Global Warming No Threat to Magnolia

Published May 23, 2007

Dear Editor:

The assertions by the National Wildlife Federation (NWF) in “Report: Magnolia among state flowers threatened by global warming” (May 20) show the environmental activist agenda, which is completely detached from reality of the NWF.

I live in South Florida, and we have more magnolias than you can shake a stick at. Based on the enormous success of magnolias in the South Florida climate, I can assure the residents of Mississippi that if their winter evenings become somewhat warmer–even global warming alarmists acknowledge the greatest amount of warming will occur during nighttime in the winter–magnolias will not flee the state.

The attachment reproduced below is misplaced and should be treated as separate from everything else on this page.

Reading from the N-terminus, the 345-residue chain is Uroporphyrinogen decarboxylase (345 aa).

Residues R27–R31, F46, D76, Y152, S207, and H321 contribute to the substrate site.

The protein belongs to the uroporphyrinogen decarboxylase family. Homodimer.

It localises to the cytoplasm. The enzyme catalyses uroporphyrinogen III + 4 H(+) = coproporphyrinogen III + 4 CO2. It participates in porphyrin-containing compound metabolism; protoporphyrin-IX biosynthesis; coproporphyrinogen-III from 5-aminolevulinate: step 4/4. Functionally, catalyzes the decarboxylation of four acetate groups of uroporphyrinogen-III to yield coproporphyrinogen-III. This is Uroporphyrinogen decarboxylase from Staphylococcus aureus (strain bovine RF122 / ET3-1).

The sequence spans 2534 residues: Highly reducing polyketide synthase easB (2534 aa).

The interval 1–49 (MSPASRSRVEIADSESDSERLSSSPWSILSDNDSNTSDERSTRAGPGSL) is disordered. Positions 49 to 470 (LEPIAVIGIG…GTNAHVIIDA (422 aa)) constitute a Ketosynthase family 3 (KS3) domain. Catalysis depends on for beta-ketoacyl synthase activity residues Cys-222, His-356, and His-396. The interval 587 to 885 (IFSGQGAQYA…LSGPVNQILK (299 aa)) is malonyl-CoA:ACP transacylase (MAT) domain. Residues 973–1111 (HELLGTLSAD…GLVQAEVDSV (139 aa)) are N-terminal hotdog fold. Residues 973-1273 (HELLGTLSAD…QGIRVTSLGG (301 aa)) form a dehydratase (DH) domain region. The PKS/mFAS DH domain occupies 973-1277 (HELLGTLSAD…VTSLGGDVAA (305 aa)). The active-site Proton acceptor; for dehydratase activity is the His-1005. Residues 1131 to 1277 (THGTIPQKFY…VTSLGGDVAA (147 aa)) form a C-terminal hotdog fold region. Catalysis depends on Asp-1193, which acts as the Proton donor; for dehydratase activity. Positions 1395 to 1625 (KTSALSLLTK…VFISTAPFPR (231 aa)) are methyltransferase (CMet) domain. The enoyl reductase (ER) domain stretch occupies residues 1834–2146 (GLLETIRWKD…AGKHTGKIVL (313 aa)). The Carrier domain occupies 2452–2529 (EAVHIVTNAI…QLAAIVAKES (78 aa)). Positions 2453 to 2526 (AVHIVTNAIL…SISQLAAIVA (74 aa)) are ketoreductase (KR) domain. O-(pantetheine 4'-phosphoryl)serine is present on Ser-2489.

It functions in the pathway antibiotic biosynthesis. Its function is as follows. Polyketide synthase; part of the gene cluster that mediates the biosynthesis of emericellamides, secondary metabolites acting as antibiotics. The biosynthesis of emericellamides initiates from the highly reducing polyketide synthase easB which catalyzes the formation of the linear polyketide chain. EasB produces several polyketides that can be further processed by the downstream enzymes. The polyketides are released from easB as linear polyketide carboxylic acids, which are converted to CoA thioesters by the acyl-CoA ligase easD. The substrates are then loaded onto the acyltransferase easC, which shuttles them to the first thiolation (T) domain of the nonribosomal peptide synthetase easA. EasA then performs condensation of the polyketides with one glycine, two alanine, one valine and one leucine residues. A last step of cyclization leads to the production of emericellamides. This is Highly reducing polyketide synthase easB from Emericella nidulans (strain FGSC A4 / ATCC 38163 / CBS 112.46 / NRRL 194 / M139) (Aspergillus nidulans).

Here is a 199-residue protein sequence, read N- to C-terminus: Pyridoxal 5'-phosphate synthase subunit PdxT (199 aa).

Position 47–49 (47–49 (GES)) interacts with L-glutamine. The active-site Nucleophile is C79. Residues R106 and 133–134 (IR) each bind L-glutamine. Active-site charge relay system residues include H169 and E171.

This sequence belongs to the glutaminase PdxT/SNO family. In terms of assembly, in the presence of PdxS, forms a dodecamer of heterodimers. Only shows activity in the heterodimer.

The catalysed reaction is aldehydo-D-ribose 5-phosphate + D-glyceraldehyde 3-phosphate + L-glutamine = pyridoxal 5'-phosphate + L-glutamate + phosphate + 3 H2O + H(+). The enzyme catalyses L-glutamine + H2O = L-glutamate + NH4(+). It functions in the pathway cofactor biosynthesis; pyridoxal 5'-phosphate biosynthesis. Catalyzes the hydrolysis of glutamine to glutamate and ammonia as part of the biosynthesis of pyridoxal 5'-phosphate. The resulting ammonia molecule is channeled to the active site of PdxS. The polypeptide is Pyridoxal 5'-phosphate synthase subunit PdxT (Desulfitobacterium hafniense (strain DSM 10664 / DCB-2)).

The article also notes, “Some experts think global warming will cause temperatures in Kansas to rise anywhere from five to 12 degrees, on average, in the next several decades.” This assertion is, once again, completely detached from reality.

In more than 80 percent of the computer models run by the UN Intergovernmental Panel on Climate Change in its latest global warming assessment, temperatures fail to rise more than five degrees Fahrenheit (2.8 degrees Celsius) in the entire next century, let alone “in the next several decades.”

James M. Taylor ([email protected]) is senior fellow for environment policy at The Heartland Institute.